Keep Good Records for your Employee Deductions
You must keep records to verify your deductions. You should keep receipts, canceled checks, paid bills, financial account statements, and other relevant documents. Uncle Sam Gives You a Choice
Most taxpayers have a choice of either taking a standard deduction or itemizing their deductions. If you have a choice, you can use the method that gives you the lowest tax.
How to Decide
Whether to itemize deductions on your tax return depends on how much you spent on expenses that you may be able to deduct. Money paid for medical care, mortgage interest, taxes, charitable contributions, casualty losses and miscellaneous deductions can reduce your taxes. If the total amount spent on those categories is more than your standard deduction, you can usually benefit by itemizing.
For RV'ers working as employees, the "miscellaneous" deductions could be an important tax break.
If you use a tax preparation program to prepare your returns you can simply input all the possible employee deductions and the program will help you determine which approach gives you the best tax result.
How Much Can You Get without Itemizing
The standard deduction amounts are based on your filing status. For the 2009 tax year the figures are:
• $5,700 for Single
• $11,400 for Married Filing Jointly
• $8,350 for Head of Household
• $5,700 for Married Filing Separately
• $11,400 for Qualifying Widow or Widower
The figures are increased each year for inflation (if inflation is significant enough).
If you're married but you and your spouse file separate income tax returns, and one of you itemizes deductions, the other spouse cannot claim the standard deduction and must also itemize deductions.
What Form to Use
You can claim the standard deduction on Forms 1040, 1040A or 1040EZ. If you qualify for the higher standard deduction for real estate taxes, new motor vehicle taxes (such as the sales tax on a moho), or a net disaster loss, you must attach Schedule L. To itemize your deductions, use Form 1040, U.S. Individual Income Tax Return, and Schedule A, Itemized Deductions. If you have enough employee business expenses this is the place to report them. You may also need Form 2106 Employee Business Expenses or Form 2106-EZ Unreimbursed Employee Business Expenses.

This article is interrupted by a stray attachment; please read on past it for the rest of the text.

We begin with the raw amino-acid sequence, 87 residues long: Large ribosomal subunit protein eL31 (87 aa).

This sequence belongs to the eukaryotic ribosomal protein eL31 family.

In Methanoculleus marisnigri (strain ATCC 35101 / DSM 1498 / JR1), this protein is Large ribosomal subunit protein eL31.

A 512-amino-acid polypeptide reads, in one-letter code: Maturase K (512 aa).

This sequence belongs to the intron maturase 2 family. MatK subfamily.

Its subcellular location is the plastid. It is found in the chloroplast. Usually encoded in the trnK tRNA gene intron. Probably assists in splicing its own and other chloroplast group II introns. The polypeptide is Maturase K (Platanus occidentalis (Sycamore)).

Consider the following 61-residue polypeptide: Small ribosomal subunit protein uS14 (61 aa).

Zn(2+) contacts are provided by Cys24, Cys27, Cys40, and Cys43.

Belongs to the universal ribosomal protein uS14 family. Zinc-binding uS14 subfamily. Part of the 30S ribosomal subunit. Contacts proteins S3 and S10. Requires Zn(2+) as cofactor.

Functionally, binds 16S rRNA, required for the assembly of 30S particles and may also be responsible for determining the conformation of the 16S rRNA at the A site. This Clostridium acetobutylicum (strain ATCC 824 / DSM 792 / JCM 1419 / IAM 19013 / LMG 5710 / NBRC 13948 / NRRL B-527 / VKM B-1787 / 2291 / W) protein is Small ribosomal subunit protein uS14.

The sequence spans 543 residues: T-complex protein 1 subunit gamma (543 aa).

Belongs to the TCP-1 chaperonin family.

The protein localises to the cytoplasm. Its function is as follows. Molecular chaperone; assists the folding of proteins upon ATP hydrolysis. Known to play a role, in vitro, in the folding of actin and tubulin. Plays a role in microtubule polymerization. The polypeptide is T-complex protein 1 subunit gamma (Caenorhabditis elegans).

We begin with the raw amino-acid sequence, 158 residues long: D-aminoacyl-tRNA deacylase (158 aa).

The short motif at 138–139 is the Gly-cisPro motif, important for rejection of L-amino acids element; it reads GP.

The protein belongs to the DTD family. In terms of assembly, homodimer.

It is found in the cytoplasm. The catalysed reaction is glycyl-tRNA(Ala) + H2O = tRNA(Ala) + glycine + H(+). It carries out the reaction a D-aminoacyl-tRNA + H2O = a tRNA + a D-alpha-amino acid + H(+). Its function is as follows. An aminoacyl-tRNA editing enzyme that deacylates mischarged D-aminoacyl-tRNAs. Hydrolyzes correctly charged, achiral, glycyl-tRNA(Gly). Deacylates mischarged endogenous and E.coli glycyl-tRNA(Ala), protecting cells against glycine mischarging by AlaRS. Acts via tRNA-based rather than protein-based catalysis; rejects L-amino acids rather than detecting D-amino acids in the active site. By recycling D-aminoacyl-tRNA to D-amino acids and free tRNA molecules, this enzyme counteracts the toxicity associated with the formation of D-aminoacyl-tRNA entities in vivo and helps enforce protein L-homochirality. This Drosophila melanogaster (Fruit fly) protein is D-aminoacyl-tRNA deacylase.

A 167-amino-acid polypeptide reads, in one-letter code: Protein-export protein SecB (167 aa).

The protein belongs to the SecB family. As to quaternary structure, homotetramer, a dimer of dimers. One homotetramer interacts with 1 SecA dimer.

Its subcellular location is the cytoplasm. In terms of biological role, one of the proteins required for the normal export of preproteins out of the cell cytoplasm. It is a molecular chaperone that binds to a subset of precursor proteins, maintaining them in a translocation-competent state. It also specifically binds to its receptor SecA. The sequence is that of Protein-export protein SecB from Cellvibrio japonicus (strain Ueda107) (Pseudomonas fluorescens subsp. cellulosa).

RV'ers working as employees may qualify for some valuable tax write-offs as employee deductions. Review the above checklist for ideas, see if you meet the requirements and finally determine whether your employee deductions are large enough to benefit you (i.e., that you should itemize).
Martin M. Shenkman, CPA, Esq. sponsors a free legal website LawEasy.com.
Martin is an RVer with a special cause. He is an avid fundraiser for the National Multiple Sclerosis Society and The Michael J. Fox Foundation For Parkinson's Research. Besides RV business tax and legal information, he will share some of his RVing and fundraising experiences with us.
Caution: This article and other columns can never substitute for professional legal, tax, and accounting guidance. These columns can provide only broad general advice, which may not apply to your situation. The rules differ substantially from state to state. Tax, business, and other laws change rapidly over time so there can be no assurance that the information in this column is current. The best approach is to review the ideas in this article with your own CPA and attorney. The application of general tax and legal principles to some of the unique facts presented by RV working is particularly complex and there is little specific law providing guidance to rely upon.